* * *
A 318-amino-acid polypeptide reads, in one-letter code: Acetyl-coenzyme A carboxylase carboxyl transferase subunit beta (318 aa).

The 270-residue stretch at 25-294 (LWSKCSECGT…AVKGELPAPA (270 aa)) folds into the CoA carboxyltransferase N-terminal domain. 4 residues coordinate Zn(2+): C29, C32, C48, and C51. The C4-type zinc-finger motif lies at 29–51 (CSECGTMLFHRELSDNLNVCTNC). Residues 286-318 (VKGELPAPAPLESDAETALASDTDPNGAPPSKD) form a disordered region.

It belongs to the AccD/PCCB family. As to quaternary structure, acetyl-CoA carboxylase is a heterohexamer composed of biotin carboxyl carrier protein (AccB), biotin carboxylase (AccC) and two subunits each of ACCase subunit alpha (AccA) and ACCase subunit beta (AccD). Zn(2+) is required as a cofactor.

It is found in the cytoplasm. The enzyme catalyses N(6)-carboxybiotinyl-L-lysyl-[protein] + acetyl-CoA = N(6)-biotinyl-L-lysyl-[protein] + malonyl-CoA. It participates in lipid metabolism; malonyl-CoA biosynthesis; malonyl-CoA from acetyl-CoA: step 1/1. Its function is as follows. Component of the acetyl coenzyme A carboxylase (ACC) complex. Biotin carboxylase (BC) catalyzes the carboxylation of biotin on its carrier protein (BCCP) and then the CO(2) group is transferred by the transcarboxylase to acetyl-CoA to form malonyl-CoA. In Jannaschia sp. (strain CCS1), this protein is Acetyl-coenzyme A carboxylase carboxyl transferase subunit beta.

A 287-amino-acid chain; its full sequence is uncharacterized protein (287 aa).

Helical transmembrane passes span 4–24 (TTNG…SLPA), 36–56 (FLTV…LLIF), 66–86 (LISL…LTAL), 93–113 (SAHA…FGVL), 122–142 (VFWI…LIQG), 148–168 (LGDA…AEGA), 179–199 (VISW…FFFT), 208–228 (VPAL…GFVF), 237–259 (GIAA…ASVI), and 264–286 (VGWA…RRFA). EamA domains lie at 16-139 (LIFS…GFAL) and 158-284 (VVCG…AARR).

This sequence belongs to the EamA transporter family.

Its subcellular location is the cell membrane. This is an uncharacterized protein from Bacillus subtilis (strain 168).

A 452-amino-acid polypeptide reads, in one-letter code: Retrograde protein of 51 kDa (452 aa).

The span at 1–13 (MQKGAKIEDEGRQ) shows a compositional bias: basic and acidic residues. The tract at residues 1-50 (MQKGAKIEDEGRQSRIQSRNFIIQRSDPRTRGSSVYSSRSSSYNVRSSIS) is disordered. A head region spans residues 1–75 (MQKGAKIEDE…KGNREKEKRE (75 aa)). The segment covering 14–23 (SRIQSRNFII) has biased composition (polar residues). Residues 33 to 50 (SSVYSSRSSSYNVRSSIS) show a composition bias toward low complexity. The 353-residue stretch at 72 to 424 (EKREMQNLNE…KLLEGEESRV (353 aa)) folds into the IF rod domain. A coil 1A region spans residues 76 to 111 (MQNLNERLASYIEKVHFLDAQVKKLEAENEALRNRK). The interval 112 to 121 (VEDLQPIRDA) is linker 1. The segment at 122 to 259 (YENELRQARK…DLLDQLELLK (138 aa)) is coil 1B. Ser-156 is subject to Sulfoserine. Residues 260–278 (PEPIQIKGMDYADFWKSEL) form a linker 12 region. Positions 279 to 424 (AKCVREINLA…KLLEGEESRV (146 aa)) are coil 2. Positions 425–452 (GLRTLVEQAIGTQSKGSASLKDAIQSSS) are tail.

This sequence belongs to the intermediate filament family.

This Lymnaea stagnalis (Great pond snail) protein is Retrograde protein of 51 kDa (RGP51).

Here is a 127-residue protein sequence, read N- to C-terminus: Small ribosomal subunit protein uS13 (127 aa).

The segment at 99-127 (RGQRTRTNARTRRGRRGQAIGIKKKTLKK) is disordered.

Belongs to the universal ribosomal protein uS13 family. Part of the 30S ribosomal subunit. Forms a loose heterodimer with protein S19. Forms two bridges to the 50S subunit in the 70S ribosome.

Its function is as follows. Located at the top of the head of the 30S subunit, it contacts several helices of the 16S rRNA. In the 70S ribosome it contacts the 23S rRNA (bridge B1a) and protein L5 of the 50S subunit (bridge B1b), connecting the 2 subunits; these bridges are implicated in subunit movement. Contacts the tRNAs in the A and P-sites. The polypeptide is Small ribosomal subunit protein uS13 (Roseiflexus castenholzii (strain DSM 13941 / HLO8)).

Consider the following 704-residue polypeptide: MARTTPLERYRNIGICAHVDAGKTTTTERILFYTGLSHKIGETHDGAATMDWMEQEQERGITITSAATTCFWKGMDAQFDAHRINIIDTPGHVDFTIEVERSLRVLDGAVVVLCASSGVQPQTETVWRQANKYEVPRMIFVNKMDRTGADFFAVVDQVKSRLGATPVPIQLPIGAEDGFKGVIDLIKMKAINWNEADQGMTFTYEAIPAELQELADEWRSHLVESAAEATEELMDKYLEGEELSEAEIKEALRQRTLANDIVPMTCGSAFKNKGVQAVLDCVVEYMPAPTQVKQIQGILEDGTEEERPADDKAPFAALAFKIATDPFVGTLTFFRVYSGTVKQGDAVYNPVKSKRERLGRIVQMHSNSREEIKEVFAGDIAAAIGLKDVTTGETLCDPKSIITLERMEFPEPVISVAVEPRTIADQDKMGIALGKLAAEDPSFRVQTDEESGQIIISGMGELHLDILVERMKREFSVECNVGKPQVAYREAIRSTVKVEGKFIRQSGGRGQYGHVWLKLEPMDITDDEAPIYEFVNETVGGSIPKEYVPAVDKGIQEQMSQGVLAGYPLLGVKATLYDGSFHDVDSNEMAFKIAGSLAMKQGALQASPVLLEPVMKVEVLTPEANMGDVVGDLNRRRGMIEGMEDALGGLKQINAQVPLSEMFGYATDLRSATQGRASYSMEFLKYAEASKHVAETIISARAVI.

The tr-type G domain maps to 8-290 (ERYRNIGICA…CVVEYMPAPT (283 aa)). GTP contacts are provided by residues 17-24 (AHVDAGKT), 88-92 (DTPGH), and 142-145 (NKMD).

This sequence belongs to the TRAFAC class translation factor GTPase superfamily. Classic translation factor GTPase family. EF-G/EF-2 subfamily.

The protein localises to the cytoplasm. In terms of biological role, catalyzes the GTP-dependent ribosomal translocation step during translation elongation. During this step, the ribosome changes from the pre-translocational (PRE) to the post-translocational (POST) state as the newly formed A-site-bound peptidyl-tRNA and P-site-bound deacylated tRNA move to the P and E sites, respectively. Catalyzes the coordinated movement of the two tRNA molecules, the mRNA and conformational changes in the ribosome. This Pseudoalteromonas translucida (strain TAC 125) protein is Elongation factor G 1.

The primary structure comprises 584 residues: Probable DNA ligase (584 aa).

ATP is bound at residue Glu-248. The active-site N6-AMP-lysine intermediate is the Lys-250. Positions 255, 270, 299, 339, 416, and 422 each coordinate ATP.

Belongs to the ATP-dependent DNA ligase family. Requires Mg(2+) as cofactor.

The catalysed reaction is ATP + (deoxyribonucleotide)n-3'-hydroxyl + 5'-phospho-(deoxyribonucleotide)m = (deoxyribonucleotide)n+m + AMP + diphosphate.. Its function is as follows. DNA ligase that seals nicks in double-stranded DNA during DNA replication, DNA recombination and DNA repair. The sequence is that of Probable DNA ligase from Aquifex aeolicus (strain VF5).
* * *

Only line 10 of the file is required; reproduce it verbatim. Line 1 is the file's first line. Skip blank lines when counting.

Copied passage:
The span at 1–13 (MQKGAKIEDEGRQ) shows a compositional bias: basic and acidic residues. The tract at residues 1-50 (MQKGAKIEDEGRQSRIQSRNFIIQRSDPRTRGSSVYSSRSSSYNVRSSIS) is disordered. A head region spans residues 1–75 (MQKGAKIEDE…KGNREKEKRE (75 aa)). The segment covering 14–23 (SRIQSRNFII) has biased composition (polar residues). Residues 33 to 50 (SSVYSSRSSSYNVRSSIS) show a composition bias toward low complexity. The 353-residue stretch at 72 to 424 (EKREMQNLNE…KLLEGEESRV (353 aa)) folds into the IF rod domain. A coil 1A region spans residues 76 to 111 (MQNLNERLASYIEKVHFLDAQVKKLEAENEALRNRK). The interval 112 to 121 (VEDLQPIRDA) is linker 1. The segment at 122 to 259 (YENELRQARK…DLLDQLELLK (138 aa)) is coil 1B. Ser-156 is subject to Sulfoserine. Residues 260–278 (PEPIQIKGMDYADFWKSEL) form a linker 12 region. Positions 279 to 424 (AKCVREINLA…KLLEGEESRV (146 aa)) are coil 2. Positions 425–452 (GLRTLVEQAIGTQSKGSASLKDAIQSSS) are tail.